To the editor:
Re: How has Salem Townshop gotten away with 5-mill road levy?
One has to look back into the history of the townships around Salem to understand the problem.
When the millage issue came up for renewal in neighboring townships their supervisors at the time felt their township would remain a rural farming community .
An example is Dorr Township shortly after the millage was no longer on the ballot, the developments of Ranchero and Litchfield appeared… this was a mixture of 235 housing and homes sold not under the 235 program.
Now Dorr had a influx of city folk that expected better roads than the poorly maintained gravel roads… a minor “fix” was to have every new development pave access to a paved road closest to the new development, which of course the cost of this was passed on to the buyer of the home in the new development, hence the start of a major problem.
Now you had “locals” who disliked the first two developments (calling them “rabbit hutches”) and any further development… plus the new developments that were paying for a paved road and sidewalks in many cases.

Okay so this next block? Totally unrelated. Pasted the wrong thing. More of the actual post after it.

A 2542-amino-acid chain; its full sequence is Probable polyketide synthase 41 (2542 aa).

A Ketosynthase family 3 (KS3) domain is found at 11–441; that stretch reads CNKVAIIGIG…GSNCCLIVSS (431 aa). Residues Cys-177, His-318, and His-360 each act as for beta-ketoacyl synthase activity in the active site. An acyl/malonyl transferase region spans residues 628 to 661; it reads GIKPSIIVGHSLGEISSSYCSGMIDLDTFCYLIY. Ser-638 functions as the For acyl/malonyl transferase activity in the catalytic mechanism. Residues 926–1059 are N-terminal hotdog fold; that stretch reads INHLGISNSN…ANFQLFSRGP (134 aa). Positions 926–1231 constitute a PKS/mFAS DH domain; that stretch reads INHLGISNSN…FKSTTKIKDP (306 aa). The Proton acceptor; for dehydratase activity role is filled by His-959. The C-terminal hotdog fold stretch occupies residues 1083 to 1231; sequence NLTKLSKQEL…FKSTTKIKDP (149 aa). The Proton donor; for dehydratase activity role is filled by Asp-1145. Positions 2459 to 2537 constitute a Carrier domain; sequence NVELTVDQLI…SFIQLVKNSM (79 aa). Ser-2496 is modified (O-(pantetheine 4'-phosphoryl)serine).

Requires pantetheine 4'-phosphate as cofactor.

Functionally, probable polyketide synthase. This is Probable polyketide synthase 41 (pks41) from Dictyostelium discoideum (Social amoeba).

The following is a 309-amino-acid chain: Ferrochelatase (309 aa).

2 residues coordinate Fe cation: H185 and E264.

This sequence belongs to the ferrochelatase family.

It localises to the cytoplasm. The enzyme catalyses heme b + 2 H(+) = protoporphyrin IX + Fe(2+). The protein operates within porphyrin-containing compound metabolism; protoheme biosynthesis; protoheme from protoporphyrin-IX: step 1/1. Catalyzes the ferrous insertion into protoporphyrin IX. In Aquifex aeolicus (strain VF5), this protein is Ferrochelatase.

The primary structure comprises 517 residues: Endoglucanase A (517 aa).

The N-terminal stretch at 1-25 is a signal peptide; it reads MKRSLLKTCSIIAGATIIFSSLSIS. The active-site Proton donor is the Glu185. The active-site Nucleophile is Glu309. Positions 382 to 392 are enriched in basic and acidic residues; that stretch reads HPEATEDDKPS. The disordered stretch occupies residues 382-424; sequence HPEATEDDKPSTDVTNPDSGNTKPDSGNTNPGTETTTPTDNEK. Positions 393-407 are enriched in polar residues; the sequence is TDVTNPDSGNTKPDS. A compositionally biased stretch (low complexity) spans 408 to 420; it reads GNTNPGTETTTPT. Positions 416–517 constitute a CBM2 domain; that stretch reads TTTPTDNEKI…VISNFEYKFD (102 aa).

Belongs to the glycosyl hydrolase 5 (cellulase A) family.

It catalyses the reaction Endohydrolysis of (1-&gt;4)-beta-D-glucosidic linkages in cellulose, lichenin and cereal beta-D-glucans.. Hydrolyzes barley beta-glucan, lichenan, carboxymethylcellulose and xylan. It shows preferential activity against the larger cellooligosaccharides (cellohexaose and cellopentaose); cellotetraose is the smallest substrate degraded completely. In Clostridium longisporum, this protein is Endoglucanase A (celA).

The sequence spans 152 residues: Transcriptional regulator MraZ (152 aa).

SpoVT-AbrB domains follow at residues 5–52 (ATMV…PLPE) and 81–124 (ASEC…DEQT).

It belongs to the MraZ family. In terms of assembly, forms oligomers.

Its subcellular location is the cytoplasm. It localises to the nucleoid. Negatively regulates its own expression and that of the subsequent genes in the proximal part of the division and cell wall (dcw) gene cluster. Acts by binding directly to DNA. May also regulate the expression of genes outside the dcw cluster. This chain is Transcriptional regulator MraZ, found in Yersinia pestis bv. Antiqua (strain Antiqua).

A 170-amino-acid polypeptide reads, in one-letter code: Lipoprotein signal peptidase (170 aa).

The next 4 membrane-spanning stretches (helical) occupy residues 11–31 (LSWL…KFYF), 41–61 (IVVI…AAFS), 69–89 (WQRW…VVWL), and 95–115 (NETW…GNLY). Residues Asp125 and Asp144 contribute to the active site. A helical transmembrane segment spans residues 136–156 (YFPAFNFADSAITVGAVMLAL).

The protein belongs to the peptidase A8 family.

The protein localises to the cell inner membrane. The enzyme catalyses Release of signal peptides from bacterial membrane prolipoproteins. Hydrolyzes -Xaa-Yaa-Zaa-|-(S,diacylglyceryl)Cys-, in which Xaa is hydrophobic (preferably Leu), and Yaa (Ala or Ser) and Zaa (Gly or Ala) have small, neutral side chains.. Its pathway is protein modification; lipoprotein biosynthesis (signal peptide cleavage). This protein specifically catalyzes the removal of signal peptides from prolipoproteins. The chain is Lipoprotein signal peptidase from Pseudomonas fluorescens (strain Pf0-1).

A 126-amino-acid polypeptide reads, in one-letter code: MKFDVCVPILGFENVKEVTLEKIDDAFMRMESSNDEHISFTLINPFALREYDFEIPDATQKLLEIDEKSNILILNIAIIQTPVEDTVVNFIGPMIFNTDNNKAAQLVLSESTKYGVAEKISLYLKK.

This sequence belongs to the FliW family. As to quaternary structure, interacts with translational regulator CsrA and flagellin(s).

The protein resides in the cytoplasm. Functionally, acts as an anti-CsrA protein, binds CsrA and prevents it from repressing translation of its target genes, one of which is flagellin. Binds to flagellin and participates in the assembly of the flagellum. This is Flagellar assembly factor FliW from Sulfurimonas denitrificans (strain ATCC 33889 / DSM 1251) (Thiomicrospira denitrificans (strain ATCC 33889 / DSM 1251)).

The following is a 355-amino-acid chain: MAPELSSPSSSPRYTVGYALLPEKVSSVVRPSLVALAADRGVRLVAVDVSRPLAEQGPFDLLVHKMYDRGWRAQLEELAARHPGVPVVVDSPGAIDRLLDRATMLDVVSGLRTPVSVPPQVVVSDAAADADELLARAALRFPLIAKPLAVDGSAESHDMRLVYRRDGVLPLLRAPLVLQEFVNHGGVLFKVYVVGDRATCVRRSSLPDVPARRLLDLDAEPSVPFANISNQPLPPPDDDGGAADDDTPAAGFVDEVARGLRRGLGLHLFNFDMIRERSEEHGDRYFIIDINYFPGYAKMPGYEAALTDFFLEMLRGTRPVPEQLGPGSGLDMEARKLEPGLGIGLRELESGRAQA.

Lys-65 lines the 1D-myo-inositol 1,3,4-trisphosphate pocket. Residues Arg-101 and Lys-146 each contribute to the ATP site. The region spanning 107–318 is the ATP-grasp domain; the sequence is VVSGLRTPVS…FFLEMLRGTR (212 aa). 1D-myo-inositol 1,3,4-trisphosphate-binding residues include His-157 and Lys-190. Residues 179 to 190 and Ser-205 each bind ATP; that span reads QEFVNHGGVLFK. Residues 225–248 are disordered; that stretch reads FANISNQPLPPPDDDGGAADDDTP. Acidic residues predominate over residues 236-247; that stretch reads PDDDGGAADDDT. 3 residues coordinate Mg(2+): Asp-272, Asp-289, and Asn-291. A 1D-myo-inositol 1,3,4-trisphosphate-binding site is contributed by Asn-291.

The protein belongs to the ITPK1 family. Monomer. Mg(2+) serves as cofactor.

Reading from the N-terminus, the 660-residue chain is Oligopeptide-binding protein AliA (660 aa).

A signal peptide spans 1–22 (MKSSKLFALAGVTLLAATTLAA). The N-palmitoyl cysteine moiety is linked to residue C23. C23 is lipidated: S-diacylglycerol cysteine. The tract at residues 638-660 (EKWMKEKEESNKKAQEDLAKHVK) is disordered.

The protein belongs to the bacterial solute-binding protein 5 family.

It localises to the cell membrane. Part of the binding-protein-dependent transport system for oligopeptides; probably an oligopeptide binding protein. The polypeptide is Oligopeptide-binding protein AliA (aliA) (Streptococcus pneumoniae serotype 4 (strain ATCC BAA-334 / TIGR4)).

So, when road millage votes arise (in Dorr), they are usually voted down (surprisingly, the last one passed )
It is because there were supervisors at the time who were so near sighted they could not see the future development of their township that many townships are in this mess. (Records should show townships like Dorr had a road millage the same as Salem, but the powers that be felt there was no need to purse it when it came up for a vote again).
That being said, since I live on a paved road in Dorr Township, would I vote for a road millage the answer is No… I refuse to pay for the lack of foresight of the previous governing bodies.
Harry Smit, Dorr Township